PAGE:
4. Candlestick charting techniques are absolutely compatible with other market analysis techniques such as technical analysis o fundamental. That is why its consistent use together with these techniques will allow greater operational strength.
  5. El real body represents the range between opening and closing of the candle while the upper shadow (uwakage) represents the maximum of the sessionand the lower shadow (shitakage) represents the minimum.
  6. El The interior of said range varies in color depending on whether the closure is greater than the opening or if the closure is less than the opening.. Thus, the white or green color is used when the closure is greater than the opening. And the color black or red, when the closing is less than the opening of the candle line.
  7. A close above opening levels is a positive signal. Whereas if the closing is less than the opening, it is a negative signal.

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Are candlestick charts the most used charting tool by traders?

TRUE!

Candlestick charts are the preferred tool by trading platforms to represent the information of the value of an asset within a market. This is because a graph shows large amounts of information quickly and easily.

Candlestick Chart Patterns

Among all the existing patterns, there are 42 the most common patterns. These are divided into simple and complex patterns, being useful to show the price relationships, and can be used to predict the possible future movement of the market.

Among them the most outstanding are:

Bullish Simple Patterns

  1. Big White Candle: It has an unusually long white body with a wide range between high and low of the day. Prices open close to low and close close to high. Considered a bullish pattern.
  2. White body: It forms when the closing price is higher than the opening price and is considered a bullish signal.
  3. Doji: It is formed when the opening and closing prices are practically the same. Shadow lengths may vary.
  4. Dragonfly Doji: It is formed when the opening and closing prices are at the highest of the day. If it has a lower shadow, it indicates a more bullish trend. When it appears at the bottom of the market it is considered a reversal signal.
  5. Shooting Star: It is formed when a black or white candlestick has a small body. It is accompanied by a long upper shadow and a small or non-existent lower tail. It is considered a bearish pattern in an uptrend.
  6. Marubozu: is formed exists when a long or normal candlestick (black or white) without shadow or tail. The maximums and minimums represent the opening and the closing prices. Considered a continuation pattern.
  7. Long lower shadow: This forms a black or white candlestick with a lower tail that is 2/3 or more in length from the full range of the candlestick. It is normally considered a bullish signal when it appears around the price support levels.

Bearish Simple Patterns

  1. Big Black Candle: It has an unusually long black body with a wide range between high and low. Prices open near the high and near the low. Considered a bearish pattern.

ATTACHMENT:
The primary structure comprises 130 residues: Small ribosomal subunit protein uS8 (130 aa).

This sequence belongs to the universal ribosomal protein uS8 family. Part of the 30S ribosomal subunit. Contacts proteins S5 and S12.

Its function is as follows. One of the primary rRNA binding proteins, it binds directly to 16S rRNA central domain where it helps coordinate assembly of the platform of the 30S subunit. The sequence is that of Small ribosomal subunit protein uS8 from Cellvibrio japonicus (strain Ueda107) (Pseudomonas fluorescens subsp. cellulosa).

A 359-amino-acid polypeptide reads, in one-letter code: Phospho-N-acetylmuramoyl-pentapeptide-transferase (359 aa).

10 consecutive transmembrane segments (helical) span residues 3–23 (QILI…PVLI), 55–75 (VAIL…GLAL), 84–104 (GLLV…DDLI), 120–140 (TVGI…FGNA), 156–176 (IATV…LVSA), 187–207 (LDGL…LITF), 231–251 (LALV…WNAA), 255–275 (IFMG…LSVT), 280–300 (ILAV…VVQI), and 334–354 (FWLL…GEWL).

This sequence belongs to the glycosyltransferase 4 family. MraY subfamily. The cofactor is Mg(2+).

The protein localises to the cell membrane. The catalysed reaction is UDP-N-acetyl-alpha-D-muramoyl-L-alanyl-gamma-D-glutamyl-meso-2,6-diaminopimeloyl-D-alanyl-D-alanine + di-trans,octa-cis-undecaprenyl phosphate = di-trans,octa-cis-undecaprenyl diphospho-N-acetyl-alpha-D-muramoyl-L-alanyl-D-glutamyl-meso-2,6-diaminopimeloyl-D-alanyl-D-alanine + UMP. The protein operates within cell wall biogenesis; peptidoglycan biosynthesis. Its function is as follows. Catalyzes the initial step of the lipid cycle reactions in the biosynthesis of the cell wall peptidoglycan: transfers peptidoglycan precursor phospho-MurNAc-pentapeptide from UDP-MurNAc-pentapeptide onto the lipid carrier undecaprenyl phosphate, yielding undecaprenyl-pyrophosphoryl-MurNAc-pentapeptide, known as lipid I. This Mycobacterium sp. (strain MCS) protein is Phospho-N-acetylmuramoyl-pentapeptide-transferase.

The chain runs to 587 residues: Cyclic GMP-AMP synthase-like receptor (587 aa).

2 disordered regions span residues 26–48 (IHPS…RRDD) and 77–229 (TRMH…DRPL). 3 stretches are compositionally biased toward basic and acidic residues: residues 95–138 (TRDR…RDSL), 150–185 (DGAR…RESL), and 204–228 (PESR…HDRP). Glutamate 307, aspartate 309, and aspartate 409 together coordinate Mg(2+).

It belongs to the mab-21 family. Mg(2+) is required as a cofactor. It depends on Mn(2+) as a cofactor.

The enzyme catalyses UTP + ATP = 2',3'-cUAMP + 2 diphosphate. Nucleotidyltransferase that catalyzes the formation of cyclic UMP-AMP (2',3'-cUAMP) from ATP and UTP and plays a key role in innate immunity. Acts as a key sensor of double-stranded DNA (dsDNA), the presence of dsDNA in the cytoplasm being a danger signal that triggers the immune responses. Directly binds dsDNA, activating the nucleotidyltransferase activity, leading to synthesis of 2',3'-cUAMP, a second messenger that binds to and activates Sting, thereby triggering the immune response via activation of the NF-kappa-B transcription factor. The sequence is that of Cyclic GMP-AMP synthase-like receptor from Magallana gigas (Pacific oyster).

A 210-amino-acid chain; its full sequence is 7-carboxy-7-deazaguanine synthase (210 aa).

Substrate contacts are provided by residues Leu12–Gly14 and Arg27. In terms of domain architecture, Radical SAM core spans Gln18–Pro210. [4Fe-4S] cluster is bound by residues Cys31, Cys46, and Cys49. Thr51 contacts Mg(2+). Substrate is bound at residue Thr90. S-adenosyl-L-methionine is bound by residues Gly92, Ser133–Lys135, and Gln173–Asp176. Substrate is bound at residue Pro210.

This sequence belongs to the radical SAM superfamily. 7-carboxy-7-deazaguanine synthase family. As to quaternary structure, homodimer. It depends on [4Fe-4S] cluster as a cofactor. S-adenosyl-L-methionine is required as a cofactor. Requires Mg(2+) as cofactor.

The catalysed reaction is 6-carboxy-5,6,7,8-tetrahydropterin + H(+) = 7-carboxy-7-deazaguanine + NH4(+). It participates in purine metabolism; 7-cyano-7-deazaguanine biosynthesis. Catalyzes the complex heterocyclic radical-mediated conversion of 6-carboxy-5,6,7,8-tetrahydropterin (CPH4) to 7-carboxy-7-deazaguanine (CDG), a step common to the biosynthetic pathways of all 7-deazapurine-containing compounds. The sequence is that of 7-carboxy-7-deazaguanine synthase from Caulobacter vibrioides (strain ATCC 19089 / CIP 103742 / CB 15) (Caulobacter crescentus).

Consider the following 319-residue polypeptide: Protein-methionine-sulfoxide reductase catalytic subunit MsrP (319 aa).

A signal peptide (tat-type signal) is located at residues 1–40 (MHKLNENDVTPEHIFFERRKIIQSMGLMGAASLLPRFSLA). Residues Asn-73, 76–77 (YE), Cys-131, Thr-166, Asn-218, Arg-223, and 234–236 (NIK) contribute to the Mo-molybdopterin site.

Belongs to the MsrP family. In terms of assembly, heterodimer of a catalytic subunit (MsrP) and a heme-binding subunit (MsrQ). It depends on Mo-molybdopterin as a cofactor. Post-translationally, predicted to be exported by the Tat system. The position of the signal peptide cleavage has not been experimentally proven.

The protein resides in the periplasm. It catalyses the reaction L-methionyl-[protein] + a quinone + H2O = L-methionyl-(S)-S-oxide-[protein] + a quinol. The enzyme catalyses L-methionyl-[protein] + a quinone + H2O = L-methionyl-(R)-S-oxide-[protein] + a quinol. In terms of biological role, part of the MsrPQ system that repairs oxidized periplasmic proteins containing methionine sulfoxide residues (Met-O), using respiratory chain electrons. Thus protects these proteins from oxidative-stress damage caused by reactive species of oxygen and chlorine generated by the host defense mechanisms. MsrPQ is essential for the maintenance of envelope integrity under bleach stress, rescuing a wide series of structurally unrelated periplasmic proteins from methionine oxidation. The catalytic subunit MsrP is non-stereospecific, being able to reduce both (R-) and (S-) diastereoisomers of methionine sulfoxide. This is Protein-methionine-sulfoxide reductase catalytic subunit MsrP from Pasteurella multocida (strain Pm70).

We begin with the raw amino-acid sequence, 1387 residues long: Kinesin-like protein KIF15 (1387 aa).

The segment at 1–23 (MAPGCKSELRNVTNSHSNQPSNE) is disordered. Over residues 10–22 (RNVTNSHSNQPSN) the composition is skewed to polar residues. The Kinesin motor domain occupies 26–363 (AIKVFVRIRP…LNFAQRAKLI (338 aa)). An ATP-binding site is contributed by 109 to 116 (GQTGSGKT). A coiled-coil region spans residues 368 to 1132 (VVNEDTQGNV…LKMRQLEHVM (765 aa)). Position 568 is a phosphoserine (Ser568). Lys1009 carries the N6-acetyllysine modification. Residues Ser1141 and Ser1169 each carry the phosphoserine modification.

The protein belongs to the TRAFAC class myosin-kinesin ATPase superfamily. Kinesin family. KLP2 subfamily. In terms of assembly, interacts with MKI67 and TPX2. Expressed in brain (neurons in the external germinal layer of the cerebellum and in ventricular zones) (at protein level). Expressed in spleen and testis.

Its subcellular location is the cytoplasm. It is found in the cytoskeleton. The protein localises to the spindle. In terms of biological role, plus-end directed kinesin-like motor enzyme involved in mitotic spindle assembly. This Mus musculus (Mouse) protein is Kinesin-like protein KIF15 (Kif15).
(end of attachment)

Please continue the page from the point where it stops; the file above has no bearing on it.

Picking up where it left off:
2. Hammer: It is formed when there is a black or white candlestick consisting of a small body near the top with little or no upper shadow and a longer, lower tail. Considered a bullish pattern during a downtrend.
  3. Black body: this pattern appears when the opening price is higher than the closing price. Considered as a bearish signal.
  4. Gravestone Doji: It is formed when the opening and closing prices are at the lowest of the day. If it has a longer upper shadow, it signals a downtrend. When it appears at the top of the market it is considered a reversal signal.
  5. Long upper shadow: It is formed when a black or white candlestick with an upper shadow that is 2/3 or more in length from the full range of the candlestick. It is normally considered a bearish signal when it appears around price resistance levels.
Some Bearish Candlestick Chart Patterns Bearish Patterned Candlestick Charts, Bearish Patterns in Candlestick Charts

Complex patterns

Hanging man: The Hanging Man or Hanging Man Japanese Candlestick Pattern is bearish forecast. It consists of a single Japanese candle. It is analogous to the Hammer pattern. It is similar to the Dragonfly Doji pattern, and in this case the opening and closing prices are identical, while the hanging man pattern the candle has a small body.

Shoulder-Head-Shoulder: This is an accurate reversal pattern that can be used to enter a bearish position after an uptrend. It consists of three ceilings in which the central maximum is highest, called the head. The line connecting the two valleys is the neck line (“neckline"). The height of the last ceiling can be higher than the first, but not higher than the head. In other words, the price tried to reach a higher high, but failed. The closer the two exterior roofs are at the same price, the more accurate the pattern.